Self-touted as reliable, affordable and more sustainable travel, Zimride is redefining the way we think of carpooling. The service that utilises social networking has expanded rapidly in universities in the U.S. and has started to capture the attention on Corporate America, attracting the likes of Wal-mart and Cigna to using the service.
Zimride is the brainchild of two entrepreneurs in their mid twenties, Logan Green and John Zimmer who operate the company out of Palo Alto in California. Green were inspired to set up the business after a trip to Zimbabwe, where he came across seat-sharing taxis known as tro-tros. Initially, nearby Stanford University was the test bed for the service that now operates in over 35 universities throughout the States. The key to it's success is its usability and seamless integration with facebook, who gave the young entrepreneurs $250,000 seed money to establish itself. This has allowed Zimride to pick up where other competitors such as goloco.org and pickuppal.com have failed in the past, to create a critical mass of users. To date, Zimride has over 300,000 trusted users as is expanding rapidly. According to Zimmer, "Zimride is a fun way to share rides in their cars with friends, classmates and co-workers."
Zimride works absolutely great in colleges, where often is the case that students cannot afford a car or even struggle to pay the petrol costs of a long distance journey. As shown in the current.tv piece, it can also be a great way for old friends to meet up who haven't seen each other in a while. I know for a fact that I would get great use out of this service if it existed here in Ireland as I have to often fork out 50 euros to pay for a painful, overcrowded 4-hour train journey home at the weekends. This can be a godsend for students from the country based up in a big city as there is probably always one of their friends, classmates or co-workers making that same journey in an empty car. According to CEO Green, Zimride is "a platform for people to buy and sell seats in empty vehicles."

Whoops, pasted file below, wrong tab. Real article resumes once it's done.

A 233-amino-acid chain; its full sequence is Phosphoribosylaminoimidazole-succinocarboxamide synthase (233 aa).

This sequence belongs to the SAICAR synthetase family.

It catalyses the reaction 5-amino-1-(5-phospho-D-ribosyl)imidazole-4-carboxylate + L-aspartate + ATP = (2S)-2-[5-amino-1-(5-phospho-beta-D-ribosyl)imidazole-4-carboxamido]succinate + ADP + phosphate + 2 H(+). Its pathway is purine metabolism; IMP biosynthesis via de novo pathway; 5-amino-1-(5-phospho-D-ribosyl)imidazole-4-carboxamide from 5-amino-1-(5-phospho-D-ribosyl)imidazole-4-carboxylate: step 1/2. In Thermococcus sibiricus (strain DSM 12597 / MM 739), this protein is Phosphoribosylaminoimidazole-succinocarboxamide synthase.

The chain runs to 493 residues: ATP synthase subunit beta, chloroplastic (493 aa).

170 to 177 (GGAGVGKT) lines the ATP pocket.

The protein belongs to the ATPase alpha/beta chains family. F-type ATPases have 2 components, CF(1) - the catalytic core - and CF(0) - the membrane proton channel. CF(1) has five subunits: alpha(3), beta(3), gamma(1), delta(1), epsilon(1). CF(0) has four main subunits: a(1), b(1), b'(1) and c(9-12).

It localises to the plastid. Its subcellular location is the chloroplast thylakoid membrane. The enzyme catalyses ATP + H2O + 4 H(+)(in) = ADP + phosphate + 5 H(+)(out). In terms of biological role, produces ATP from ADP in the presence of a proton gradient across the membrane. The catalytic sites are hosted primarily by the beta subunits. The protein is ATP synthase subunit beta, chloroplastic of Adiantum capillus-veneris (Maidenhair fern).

One of the key features of Zimride is it's feedback from people who use the service. In a similar way to ebay's structured seller rating system of user feedback, each driver is continuously vetted by the community through feedback while any potential passenger can, among other things, see who the driver is friends with and even the music preferences of the driver.
The business model works by creating a unique network for each university/corporation at a price of $10,000. An important aspect of Zimride is that it does not charge the user, this helps the service to reach a critical mass sooner. Not charging the user is a departing point from existing car-pooling companies who charge commission per trip, or a subscription charge.
Zimrides eco-credentials speak for themselves. At Cornell, more than 1 million pounds of carbon dioxide emissions have been averted through 4,000 one-time trips over a period of 15 months. Individual carbon emissions saving is automatically calculated and displayed on graphs for the user while carbon emissions saving details for the network can be easily assessed by the network administrators.
Zimride has also partnered up with Zipcar, the world's largest car-sharing company to make the all encompassing car-pooling-sharing super service. Let's see it on this side of the Atlantic please!
"If you haven't heard of Zimride, buckle up because it's likely the next non-word to enter the English language." ABC World News.
Zimride have some fantastic videos on their website explaining how the service works, describing the safety features and another video with testimonials from users.
If you would like to know more about Zipcar, below is a TEdtalk from the founder of Zipcar, Robin Chase.